SQLServerCentral Article

Missing Data

,

We don't always have perfect knowledge of the reality we are trying to model in our database. The most general approaches to handling this missing data has been either ignore it, deduce it or impute it.

Ignoring something explains itself. In SQL, we very often use a NULL when we don’t have a value. While the use of NULLs is controversial, they do give us a uniform, consistent and well-defined set of rules for handling missing values. But from a modeling perspective, there are problems with them. Aside from special computational rules and the general principle that “NULLs propagate” can be difficult to learn, a more fundamental problem is that the general purpose NULL in SQL covers at least two very different cases. Dr. Codd later fix this in a revision of his relational model by adding A and I Types of missing values. In one case, the value is unknown, but the entity has the attribute. With this kind of NULL, it’s always possible we will discover a (known) value. The example I like to pull up is that when I’m wearing a hat,

it is always possible that I might have a hair color. To be very complete in my choice of values on this scale, I might also include “bald” or even “varicose veins, and liver spots” in the domain of my values for hair color. With this kind of NULL, it is (in theory) possible to come up with some meaningful value or token.

The second kind of NULL will never have a value because the attribute itself is missing from the entity. I can say with certainty, as a primate, I will not grow feathers and have feather colors as an option. This sort of NULL occurs in OUTER JOINs in other constructs that generate them. For example, GROUPING SETS, ROLLUP and CUBE constructs have to have a predicate to test for a NULL that was created versus one that was in the original data. GROUPING (<column reference list>) returns a binary number in which each position with a one in it has a created NULL. This might be easier to understand with a simple example of a SELECT statement done against a simple regional sales schema, in which cities exist within a region:

SELECT region_nbr,
 city_id,
 SUM(sale_amt) AS total_sales
FROM Sales AS S
GROUP BY ROLLUP (region_nbr, city_id);

Each of my cities will get a total for the amount of sales. But the ROLLUP will also add one row for each region level total and create a NULL for the city_id. Finally, there will be a grand total in which both the region number and the city columns will have generated NULLs. If I have a sale and I have a NULL region number or a NULL city identifier in the original data, then I have to use the GROUPING() predicate to tell whether or not it was created or actual data.

SELECT CASE WHEN GROUPING (region_nbr) THEN ‘region total’ ELSE region_nbr END
 AS region_nbr,
 CASE WHEN GROUPING (city_id) THEN ‘city total’ ELSE city_id END
 AS city_id,
 SUM(sale_amt) AS total_sales
FROM Sales AS S
GROUP BY ROLLUP (region_nbr, city_id);

Chris Date (Database Writings 1985–1989, Addison Wesley, 1990, ISBN 0-201-50881-8, chapter 8) gave seven kinds of missing data; value not applicable, value unknown, value does not exist, value is undefined, value is not valid, value is not supplied and the value is an empty set.

But this list is not complete. If you’ve worked with the original Sybase DATETIME, and SMALL DATETIME data types in your legacy systems, You know that there are certain temporal values which you simply cannot physically represent because of the internal storage format. DATETIME is limited to 3-1/3 milliseconds, while the modern DATETIME2 can be accurate to 100ns. You can Google around for several articles on it, if you want to know the details.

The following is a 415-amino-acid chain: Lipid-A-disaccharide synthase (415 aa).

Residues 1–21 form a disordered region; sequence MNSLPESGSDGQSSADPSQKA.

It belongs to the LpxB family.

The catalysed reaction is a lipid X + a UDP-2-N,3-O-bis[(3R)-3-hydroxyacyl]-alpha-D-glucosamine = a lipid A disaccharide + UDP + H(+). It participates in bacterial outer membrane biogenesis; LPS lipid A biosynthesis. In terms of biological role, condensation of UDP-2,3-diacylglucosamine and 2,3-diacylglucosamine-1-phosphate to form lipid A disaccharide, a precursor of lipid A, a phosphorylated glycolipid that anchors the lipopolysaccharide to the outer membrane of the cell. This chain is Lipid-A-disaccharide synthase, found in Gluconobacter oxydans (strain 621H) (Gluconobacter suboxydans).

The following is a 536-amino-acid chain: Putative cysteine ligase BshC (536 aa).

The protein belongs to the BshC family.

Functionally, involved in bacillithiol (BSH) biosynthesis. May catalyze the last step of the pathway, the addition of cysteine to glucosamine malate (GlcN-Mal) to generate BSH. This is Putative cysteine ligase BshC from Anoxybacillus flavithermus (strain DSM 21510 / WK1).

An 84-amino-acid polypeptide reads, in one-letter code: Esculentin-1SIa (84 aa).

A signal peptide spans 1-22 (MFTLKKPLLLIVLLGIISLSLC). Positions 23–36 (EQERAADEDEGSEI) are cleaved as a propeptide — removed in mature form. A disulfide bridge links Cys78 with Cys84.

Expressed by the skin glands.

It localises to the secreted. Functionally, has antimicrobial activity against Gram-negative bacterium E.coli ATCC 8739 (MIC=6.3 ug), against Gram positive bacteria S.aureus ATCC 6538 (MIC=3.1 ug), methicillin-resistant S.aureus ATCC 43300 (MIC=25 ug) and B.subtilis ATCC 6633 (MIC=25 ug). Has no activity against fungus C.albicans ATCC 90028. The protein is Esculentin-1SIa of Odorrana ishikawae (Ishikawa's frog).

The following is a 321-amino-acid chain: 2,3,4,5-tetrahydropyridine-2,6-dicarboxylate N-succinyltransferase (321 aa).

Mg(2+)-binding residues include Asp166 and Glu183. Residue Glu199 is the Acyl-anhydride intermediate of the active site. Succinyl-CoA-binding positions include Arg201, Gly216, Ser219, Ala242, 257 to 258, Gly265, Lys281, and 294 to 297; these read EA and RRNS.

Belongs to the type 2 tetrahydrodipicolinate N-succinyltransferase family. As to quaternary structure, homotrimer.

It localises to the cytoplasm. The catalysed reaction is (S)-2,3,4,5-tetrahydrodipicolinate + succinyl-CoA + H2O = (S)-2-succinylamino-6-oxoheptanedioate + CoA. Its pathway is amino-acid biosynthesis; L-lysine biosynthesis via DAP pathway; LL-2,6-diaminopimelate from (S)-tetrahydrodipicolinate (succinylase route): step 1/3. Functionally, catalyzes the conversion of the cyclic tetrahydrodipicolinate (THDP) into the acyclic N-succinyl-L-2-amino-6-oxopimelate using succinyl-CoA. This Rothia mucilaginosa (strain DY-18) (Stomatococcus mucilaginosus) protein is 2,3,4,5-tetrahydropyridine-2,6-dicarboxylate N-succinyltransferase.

There are similar rounding and precision problems with floating-point numbers. The real number line is continuous, but approximate numbers that we use in the computer or more like dust on the number line. Fixed point numbers do not have same problem, but if you fail to declare them to the needed precision, it can be impossible to record a valid value. My favorite example was when Honda was entering the American market. Many decades ago, all Honda made were electrical generators and “a groovy little motorbike” (for young people, that was a reference to a lyric in a popular 1964 Beach Boys song about those motorbikes). The company simply assumed they would never have more than 10,000 dealerships in the United States, and that’s all the space they allowed in their COBOL files to identify a dealership. Oops!

Finally, the DATE data type is only defined in the range 0001-01-01 through 9999-12-31. Before you think that ought to be enough of a range for anything you’re going to use, I’d like to point out there is a common and very bad programming practice of using ‘9999-12-31’ as a token instead of as a date. The ISO temporal model is based on half open intervals, which have a known starting time, but might not have an ending time yet. Most common example will be an event which has not completed yet, such as checking into a hotel room, staying employed at a job, or an ongoing marriage that hasn’t ended in divorce or death. The preferred method for handling this unknown terminal date is to use a NULL and the DDL looks like this:

CREATE TABLE Events
(..
 event_start_date DATE NOT NULL,
 event_end_date DATE, -- NULL means on-going event
 CHECK(event_start_date <= event_end_date),
 ..);

As an aside, many programmers forget or never knew how UNKNOWN logical values work in a CHECK() constraint. We apply what we’ve called the “benefit of the doubt.” rule. A search condition in a CHECK() constraint that test to {true, unknown} accepts the data and only rejects rows that test to {false}. This is what lets us use NULL as the end date. This convention also lets us write things like:

DATEDIFF (DAY, event_start_date, COALESCE(event_end_date, CURRENT_TIMESTAMP))

This expression can determine the current hotel bill for a guest who hasn’t checked out yet. Obviously, an actual date can be put into a search condition. But you can also put in a CASE expression that picks a particular date based on several conditions.

Simple statistics can often provide missing data. For example, if I know the high temperatures on Monday and Wednesday of the week, It is reasonable to average them to find a high temperature on Tuesday of that week. The idea is that it’s very unlikely that one day would be either abnormally low or abnormally high. Please notice that this is smuggling in an assumption about temperatures. Not every attribute is going to have nice smooth set of values.